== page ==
When the Government's Stumped, Create a Commission!

Why do we turn to bipartisan non-legislators to allay our fears?

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The cliche  The need for "commissions." When big problems need solving in America, politicians and pundits increasingly look not to the elected officials, but to experts appointed by elected officials to sit on a "commission." For example: In his column for The New York Times today, Tom Friedman wrote that "we would have put together 'The National Commission for 21st Century America,' with this assignment... what will America need to thrive in this world and how should we adapt our unique formula for success?" Then, just this weekend, Boehner proposed a plan that cut $1 trillion of the deficit over 10 years with a "commission" to cut more later.

Where it's from  Kenneth Kitts, author of Presidential Commissions and National Security: The Politics of Damage Control, points to the committee appointed to investigate how the Japanese could have surprised the United States at Pearl Harbor as the first commission tasked with doing the government's investigating for it. It has caught on since the 70s, says Ryan Grim at Politico, with biparistan commissions appointed through the years to look at Iran-Contra, traffic problems, healthcare, 9/11, and several months ago, the federal debt. Grim takes a cynical view of these affairs:

Beginning in the 1970s and increasingly in the last decade, Congress has taken a pass on handling many complicated or controversial issues — from Medicare to veterans’ benefits to war — preferring instead to appoint a handful of retired, moderate statesmen to make recommendations that it will promptly ignore.

If Congress today was tasked with drafting the Bill of Rights, said frequent Blue Ribboner and former Rep. Lee Hamilton, “they’d probably set up a commission.”

Why it's catching on  "What does it say about government," Grim asks, "that it now routinely outsources the governing process?" Well, it says that the government likes to ask expert commissioners to say the politically sensitive things that politicians themselves can't. So perhaps commissions are popular among leaders like Boehner this week since he has reportedly lost control of his own caucus. Maybe he needs some commissioners to urge the sensibility of compromising with Democrats.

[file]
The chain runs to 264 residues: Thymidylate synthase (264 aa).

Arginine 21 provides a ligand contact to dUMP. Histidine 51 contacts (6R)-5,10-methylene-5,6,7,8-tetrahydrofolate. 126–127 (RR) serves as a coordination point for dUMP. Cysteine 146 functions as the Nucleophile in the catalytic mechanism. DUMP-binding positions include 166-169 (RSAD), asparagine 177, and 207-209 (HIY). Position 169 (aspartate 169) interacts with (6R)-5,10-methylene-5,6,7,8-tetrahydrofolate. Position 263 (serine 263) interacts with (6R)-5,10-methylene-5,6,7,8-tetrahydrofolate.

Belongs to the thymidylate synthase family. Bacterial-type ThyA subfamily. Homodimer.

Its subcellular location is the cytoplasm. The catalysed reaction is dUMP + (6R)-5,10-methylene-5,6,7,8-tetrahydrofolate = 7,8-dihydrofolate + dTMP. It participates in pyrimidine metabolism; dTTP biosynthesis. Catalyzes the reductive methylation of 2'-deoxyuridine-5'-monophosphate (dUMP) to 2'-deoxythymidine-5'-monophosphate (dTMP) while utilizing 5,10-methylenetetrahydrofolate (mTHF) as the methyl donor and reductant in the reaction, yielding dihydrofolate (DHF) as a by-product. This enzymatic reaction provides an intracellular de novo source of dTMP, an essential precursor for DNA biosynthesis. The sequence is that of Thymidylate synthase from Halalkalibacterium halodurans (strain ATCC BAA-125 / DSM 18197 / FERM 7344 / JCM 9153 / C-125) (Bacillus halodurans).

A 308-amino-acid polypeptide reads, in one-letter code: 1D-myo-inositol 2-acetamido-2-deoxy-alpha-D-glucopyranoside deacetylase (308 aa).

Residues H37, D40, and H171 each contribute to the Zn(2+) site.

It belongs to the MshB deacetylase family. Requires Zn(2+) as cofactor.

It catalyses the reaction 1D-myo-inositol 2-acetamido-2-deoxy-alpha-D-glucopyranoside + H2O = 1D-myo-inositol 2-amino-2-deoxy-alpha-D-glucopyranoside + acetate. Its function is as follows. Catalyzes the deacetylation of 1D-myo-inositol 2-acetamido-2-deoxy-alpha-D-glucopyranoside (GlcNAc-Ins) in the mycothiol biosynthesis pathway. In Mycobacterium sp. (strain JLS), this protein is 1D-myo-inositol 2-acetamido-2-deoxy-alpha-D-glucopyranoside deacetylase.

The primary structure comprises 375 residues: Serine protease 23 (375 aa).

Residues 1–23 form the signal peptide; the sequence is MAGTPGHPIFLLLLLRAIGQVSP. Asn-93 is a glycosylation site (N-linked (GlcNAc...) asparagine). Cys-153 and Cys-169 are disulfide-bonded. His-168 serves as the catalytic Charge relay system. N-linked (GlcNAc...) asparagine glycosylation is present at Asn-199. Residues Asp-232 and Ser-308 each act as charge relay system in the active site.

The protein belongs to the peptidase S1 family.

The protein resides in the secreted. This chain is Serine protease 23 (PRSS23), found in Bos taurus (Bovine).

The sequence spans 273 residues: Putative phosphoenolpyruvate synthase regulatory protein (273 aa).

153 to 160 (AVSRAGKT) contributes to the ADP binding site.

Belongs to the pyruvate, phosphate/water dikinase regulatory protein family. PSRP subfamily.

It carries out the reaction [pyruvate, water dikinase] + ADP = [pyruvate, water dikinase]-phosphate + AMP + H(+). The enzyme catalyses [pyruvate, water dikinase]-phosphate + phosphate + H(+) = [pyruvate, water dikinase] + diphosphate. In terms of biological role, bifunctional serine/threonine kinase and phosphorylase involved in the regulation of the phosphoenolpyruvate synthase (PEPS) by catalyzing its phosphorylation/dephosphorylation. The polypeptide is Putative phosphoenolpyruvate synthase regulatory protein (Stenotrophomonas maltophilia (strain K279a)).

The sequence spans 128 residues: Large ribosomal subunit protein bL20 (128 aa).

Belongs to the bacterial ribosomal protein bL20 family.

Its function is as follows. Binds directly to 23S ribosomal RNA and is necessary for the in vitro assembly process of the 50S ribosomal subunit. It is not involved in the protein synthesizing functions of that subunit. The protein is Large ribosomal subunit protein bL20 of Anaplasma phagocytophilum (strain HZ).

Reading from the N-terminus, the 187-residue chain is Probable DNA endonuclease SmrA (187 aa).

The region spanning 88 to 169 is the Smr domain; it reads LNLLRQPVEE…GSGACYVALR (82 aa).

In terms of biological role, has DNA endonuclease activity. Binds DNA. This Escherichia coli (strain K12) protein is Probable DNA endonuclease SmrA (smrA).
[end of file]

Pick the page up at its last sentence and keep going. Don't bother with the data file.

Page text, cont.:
Why else? Tom Friedman's proposed commission in many ways unintentionally parodies the reasons people turn to them in times of crisis. Let's look at the issues he says this "National Commission for 21st Century America" needs to take on. He lists "the hyperconnecting of the world, the intensification of globalization and outsourcing, the challenges of energy and climate and the growing automation of the work space that is rapidly increasing productivity with fewer workers." Wait--you left out penal code reform, tax code reform, and Puerto Rican statehood! That's a lot of large issues for one commission. But who can blame Friedman? With polls showing that virtually everyone disapproves of Congress during this debt debate and with Americans in fear of total economic meltdown, don't blame Tom Friedman for looking outside of the normal governing bodies to solve all of the nation's huge long-term problems. That, ultimately, seems to be the point of a nebulous commission and the reason it is as popular this week as ever--it's a place to put all our anxiety in times of crisis.

This article is from the archive of our partner The Wire.